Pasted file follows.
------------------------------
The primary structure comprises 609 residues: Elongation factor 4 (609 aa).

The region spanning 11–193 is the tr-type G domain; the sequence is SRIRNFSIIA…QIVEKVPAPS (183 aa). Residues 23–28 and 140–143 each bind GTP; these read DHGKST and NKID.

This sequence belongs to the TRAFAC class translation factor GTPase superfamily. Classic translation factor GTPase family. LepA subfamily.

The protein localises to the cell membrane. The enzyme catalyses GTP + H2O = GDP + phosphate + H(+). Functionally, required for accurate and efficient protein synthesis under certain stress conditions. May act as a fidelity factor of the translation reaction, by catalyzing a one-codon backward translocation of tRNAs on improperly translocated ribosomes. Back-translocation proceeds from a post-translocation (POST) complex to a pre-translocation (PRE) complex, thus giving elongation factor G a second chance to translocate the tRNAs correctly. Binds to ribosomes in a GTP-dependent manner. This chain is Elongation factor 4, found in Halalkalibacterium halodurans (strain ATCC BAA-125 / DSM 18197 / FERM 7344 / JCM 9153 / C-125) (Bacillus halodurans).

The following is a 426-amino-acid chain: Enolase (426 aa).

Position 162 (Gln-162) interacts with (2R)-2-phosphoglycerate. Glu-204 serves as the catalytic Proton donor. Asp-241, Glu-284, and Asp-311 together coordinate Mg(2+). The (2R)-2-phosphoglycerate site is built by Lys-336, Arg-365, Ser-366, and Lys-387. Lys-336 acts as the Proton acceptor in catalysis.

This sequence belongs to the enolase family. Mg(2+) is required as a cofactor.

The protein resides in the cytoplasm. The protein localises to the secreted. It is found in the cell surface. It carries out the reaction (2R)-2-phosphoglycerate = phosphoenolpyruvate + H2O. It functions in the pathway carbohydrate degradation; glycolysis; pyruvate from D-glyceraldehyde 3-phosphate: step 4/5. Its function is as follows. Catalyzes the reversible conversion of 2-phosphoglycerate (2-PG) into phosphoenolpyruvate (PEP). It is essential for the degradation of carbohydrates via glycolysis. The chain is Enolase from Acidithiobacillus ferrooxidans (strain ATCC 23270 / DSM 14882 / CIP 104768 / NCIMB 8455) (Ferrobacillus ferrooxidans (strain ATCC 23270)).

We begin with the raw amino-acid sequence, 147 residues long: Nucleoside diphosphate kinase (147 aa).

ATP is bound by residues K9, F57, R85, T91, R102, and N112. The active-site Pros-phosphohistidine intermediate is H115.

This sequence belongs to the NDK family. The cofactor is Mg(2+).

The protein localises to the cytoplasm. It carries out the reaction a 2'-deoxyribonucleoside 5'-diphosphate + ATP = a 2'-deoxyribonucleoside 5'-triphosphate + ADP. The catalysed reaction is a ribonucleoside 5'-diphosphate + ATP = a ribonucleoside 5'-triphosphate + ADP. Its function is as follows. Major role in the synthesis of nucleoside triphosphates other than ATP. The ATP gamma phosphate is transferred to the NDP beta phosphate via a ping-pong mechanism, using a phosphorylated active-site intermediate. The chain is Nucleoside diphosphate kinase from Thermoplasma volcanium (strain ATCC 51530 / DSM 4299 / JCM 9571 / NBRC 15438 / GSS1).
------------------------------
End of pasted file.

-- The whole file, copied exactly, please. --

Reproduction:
The primary structure comprises 609 residues: Elongation factor 4 (609 aa).

The region spanning 11–193 is the tr-type G domain; the sequence is SRIRNFSIIA…QIVEKVPAPS (183 aa). Residues 23–28 and 140–143 each bind GTP; these read DHGKST and NKID.

This sequence belongs to the TRAFAC class translation factor GTPase superfamily. Classic translation factor GTPase family. LepA subfamily.

The protein localises to the cell membrane. The enzyme catalyses GTP + H2O = GDP + phosphate + H(+). Functionally, required for accurate and efficient protein synthesis under certain stress conditions. May act as a fidelity factor of the translation reaction, by catalyzing a one-codon backward translocation of tRNAs on improperly translocated ribosomes. Back-translocation proceeds from a post-translocation (POST) complex to a pre-translocation (PRE) complex, thus giving elongation factor G a second chance to translocate the tRNAs correctly. Binds to ribosomes in a GTP-dependent manner. This chain is Elongation factor 4, found in Halalkalibacterium halodurans (strain ATCC BAA-125 / DSM 18197 / FERM 7344 / JCM 9153 / C-125) (Bacillus halodurans).

The following is a 426-amino-acid chain: Enolase (426 aa).

Position 162 (Gln-162) interacts with (2R)-2-phosphoglycerate. Glu-204 serves as the catalytic Proton donor. Asp-241, Glu-284, and Asp-311 together coordinate Mg(2+). The (2R)-2-phosphoglycerate site is built by Lys-336, Arg-365, Ser-366, and Lys-387. Lys-336 acts as the Proton acceptor in catalysis.

This sequence belongs to the enolase family. Mg(2+) is required as a cofactor.

The protein resides in the cytoplasm. The protein localises to the secreted. It is found in the cell surface. It carries out the reaction (2R)-2-phosphoglycerate = phosphoenolpyruvate + H2O. It functions in the pathway carbohydrate degradation; glycolysis; pyruvate from D-glyceraldehyde 3-phosphate: step 4/5. Its function is as follows. Catalyzes the reversible conversion of 2-phosphoglycerate (2-PG) into phosphoenolpyruvate (PEP). It is essential for the degradation of carbohydrates via glycolysis. The chain is Enolase from Acidithiobacillus ferrooxidans (strain ATCC 23270 / DSM 14882 / CIP 104768 / NCIMB 8455) (Ferrobacillus ferrooxidans (strain ATCC 23270)).

We begin with the raw amino-acid sequence, 147 residues long: Nucleoside diphosphate kinase (147 aa).

ATP is bound by residues K9, F57, R85, T91, R102, and N112. The active-site Pros-phosphohistidine intermediate is H115.

This sequence belongs to the NDK family. The cofactor is Mg(2+).

The protein localises to the cytoplasm. It carries out the reaction a 2'-deoxyribonucleoside 5'-diphosphate + ATP = a 2'-deoxyribonucleoside 5'-triphosphate + ADP. The catalysed reaction is a ribonucleoside 5'-diphosphate + ATP = a ribonucleoside 5'-triphosphate + ADP. Its function is as follows. Major role in the synthesis of nucleoside triphosphates other than ATP. The ATP gamma phosphate is transferred to the NDP beta phosphate via a ping-pong mechanism, using a phosphorylated active-site intermediate. The chain is Nucleoside diphosphate kinase from Thermoplasma volcanium (strain ATCC 51530 / DSM 4299 / JCM 9571 / NBRC 15438 / GSS1).